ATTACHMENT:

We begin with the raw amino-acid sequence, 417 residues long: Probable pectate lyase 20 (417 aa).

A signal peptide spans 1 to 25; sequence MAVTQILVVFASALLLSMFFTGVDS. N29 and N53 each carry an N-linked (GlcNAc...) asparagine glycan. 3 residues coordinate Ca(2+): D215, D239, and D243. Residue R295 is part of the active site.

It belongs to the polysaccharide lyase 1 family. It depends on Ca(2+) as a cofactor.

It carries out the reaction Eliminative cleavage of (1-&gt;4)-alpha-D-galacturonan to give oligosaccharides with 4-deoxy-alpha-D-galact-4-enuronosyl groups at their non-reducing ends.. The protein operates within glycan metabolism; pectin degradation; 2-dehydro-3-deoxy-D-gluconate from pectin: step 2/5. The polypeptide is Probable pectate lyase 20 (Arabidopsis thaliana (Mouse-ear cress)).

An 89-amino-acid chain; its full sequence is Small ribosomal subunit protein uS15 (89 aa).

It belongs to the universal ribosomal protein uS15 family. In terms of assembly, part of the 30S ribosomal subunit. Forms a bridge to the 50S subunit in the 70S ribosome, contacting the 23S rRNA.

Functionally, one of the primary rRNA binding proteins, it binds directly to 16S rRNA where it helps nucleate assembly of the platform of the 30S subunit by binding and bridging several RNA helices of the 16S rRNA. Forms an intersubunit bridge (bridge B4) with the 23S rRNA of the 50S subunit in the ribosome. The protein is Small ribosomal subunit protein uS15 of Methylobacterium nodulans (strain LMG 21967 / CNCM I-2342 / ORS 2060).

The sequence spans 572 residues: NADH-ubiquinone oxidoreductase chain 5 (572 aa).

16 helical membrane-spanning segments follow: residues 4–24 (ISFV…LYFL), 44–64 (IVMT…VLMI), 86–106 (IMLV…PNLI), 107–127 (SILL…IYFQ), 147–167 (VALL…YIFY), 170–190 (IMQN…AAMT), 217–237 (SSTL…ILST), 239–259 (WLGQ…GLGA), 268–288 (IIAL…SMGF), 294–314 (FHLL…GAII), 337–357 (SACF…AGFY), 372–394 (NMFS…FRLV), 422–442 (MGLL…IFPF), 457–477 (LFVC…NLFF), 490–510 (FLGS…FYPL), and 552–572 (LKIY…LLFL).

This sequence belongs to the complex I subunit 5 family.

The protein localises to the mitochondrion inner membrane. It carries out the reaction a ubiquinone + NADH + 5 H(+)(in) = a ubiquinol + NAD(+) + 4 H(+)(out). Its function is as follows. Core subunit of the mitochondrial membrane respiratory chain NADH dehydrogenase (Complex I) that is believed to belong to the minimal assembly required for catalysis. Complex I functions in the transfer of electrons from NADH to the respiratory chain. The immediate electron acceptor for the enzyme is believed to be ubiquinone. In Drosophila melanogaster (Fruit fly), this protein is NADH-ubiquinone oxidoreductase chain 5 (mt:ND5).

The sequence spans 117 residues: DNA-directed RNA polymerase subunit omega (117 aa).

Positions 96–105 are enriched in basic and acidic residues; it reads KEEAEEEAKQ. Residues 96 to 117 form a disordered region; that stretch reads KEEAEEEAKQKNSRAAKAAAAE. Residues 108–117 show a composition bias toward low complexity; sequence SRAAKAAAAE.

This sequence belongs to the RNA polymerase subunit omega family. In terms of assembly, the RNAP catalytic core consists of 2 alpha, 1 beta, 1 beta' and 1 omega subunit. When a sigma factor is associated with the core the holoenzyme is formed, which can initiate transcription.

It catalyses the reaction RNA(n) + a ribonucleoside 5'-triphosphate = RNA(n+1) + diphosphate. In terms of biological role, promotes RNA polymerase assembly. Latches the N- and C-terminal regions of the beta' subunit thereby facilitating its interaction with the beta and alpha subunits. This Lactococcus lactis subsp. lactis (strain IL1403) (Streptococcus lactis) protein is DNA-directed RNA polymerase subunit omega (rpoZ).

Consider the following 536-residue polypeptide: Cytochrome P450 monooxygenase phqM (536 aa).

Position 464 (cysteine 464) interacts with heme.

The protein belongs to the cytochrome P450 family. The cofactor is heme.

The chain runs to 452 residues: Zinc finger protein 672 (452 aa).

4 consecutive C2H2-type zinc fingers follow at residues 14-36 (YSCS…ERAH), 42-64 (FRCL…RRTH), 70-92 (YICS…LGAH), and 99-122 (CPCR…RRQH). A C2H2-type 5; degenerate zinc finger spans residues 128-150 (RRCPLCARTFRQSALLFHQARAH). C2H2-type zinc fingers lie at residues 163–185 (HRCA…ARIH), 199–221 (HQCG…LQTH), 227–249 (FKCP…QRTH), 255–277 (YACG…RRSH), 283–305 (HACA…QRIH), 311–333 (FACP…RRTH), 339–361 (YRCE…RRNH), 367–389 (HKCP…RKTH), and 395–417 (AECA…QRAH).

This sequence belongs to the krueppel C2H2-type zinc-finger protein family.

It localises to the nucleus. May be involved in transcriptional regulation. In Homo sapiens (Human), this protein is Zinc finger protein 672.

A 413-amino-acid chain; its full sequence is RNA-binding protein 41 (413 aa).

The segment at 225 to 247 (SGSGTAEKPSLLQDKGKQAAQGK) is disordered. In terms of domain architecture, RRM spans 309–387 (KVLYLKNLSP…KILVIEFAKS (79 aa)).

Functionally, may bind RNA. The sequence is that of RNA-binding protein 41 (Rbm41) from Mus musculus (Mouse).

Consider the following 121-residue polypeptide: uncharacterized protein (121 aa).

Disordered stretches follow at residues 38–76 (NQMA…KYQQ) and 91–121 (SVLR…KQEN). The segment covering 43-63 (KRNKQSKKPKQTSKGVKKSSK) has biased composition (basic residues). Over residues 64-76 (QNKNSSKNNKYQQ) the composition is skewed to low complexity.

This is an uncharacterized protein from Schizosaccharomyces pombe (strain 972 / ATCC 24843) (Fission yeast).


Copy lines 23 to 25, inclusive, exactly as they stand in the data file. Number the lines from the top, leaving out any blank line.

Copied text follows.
A 413-amino-acid chain; its full sequence is RNA-binding protein 41 (413 aa).

The segment at 225 to 247 (SGSGTAEKPSLLQDKGKQAAQGK) is disordered. In terms of domain architecture, RRM spans 309–387 (KVLYLKNLSP…KILVIEFAKS (79 aa)).

Functionally, may bind RNA. The sequence is that of RNA-binding protein 41 (Rbm41) from Mus musculus (Mouse).